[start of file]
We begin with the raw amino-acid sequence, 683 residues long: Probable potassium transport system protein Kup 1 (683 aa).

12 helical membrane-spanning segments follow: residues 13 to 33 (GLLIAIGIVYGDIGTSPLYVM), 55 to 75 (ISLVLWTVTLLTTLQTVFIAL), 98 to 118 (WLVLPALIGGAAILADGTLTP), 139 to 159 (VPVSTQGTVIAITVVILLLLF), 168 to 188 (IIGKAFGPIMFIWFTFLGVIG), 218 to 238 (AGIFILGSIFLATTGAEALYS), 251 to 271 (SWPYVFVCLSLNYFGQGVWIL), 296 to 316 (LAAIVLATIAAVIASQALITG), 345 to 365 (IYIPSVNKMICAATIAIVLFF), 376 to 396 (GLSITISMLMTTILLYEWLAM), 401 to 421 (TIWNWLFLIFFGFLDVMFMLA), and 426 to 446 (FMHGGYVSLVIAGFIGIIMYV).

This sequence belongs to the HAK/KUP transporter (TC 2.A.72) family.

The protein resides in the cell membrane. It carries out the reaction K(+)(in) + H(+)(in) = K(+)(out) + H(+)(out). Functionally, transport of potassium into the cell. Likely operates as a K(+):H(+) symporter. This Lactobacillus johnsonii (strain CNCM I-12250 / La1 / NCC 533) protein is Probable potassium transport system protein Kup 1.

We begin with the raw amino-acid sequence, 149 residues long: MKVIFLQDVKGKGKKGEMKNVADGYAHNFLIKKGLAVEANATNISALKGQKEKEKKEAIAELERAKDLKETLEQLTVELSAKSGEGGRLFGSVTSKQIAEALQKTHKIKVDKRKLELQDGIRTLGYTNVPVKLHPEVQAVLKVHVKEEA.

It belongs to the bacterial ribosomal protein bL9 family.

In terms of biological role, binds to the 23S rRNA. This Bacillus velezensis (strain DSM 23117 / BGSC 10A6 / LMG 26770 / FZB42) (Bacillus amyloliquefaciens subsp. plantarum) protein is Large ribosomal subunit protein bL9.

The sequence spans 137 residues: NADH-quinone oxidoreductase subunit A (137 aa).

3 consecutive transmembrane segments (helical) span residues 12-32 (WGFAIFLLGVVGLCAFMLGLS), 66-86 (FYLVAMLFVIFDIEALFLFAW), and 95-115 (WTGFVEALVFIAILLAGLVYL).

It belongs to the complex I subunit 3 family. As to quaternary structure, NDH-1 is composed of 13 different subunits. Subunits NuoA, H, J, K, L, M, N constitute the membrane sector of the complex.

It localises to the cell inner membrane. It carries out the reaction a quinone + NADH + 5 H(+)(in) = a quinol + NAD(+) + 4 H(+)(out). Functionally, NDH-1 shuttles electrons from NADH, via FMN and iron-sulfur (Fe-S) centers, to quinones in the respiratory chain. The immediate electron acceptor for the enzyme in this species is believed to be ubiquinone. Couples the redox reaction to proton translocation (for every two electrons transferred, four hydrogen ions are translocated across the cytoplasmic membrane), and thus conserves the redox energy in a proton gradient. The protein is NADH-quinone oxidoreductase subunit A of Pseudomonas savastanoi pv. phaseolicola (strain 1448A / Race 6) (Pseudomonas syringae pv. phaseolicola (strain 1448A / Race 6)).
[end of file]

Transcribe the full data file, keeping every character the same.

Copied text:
We begin with the raw amino-acid sequence, 683 residues long: Probable potassium transport system protein Kup 1 (683 aa).

12 helical membrane-spanning segments follow: residues 13 to 33 (GLLIAIGIVYGDIGTSPLYVM), 55 to 75 (ISLVLWTVTLLTTLQTVFIAL), 98 to 118 (WLVLPALIGGAAILADGTLTP), 139 to 159 (VPVSTQGTVIAITVVILLLLF), 168 to 188 (IIGKAFGPIMFIWFTFLGVIG), 218 to 238 (AGIFILGSIFLATTGAEALYS), 251 to 271 (SWPYVFVCLSLNYFGQGVWIL), 296 to 316 (LAAIVLATIAAVIASQALITG), 345 to 365 (IYIPSVNKMICAATIAIVLFF), 376 to 396 (GLSITISMLMTTILLYEWLAM), 401 to 421 (TIWNWLFLIFFGFLDVMFMLA), and 426 to 446 (FMHGGYVSLVIAGFIGIIMYV).

This sequence belongs to the HAK/KUP transporter (TC 2.A.72) family.

The protein resides in the cell membrane. It carries out the reaction K(+)(in) + H(+)(in) = K(+)(out) + H(+)(out). Functionally, transport of potassium into the cell. Likely operates as a K(+):H(+) symporter. This Lactobacillus johnsonii (strain CNCM I-12250 / La1 / NCC 533) protein is Probable potassium transport system protein Kup 1.

We begin with the raw amino-acid sequence, 149 residues long: MKVIFLQDVKGKGKKGEMKNVADGYAHNFLIKKGLAVEANATNISALKGQKEKEKKEAIAELERAKDLKETLEQLTVELSAKSGEGGRLFGSVTSKQIAEALQKTHKIKVDKRKLELQDGIRTLGYTNVPVKLHPEVQAVLKVHVKEEA.

It belongs to the bacterial ribosomal protein bL9 family.

In terms of biological role, binds to the 23S rRNA. This Bacillus velezensis (strain DSM 23117 / BGSC 10A6 / LMG 26770 / FZB42) (Bacillus amyloliquefaciens subsp. plantarum) protein is Large ribosomal subunit protein bL9.

The sequence spans 137 residues: NADH-quinone oxidoreductase subunit A (137 aa).

3 consecutive transmembrane segments (helical) span residues 12-32 (WGFAIFLLGVVGLCAFMLGLS), 66-86 (FYLVAMLFVIFDIEALFLFAW), and 95-115 (WTGFVEALVFIAILLAGLVYL).

It belongs to the complex I subunit 3 family. As to quaternary structure, NDH-1 is composed of 13 different subunits. Subunits NuoA, H, J, K, L, M, N constitute the membrane sector of the complex.

It localises to the cell inner membrane. It carries out the reaction a quinone + NADH + 5 H(+)(in) = a quinol + NAD(+) + 4 H(+)(out). Functionally, NDH-1 shuttles electrons from NADH, via FMN and iron-sulfur (Fe-S) centers, to quinones in the respiratory chain. The immediate electron acceptor for the enzyme in this species is believed to be ubiquinone. Couples the redox reaction to proton translocation (for every two electrons transferred, four hydrogen ions are translocated across the cytoplasmic membrane), and thus conserves the redox energy in a proton gradient. The protein is NADH-quinone oxidoreductase subunit A of Pseudomonas savastanoi pv. phaseolicola (strain 1448A / Race 6) (Pseudomonas syringae pv. phaseolicola (strain 1448A / Race 6)).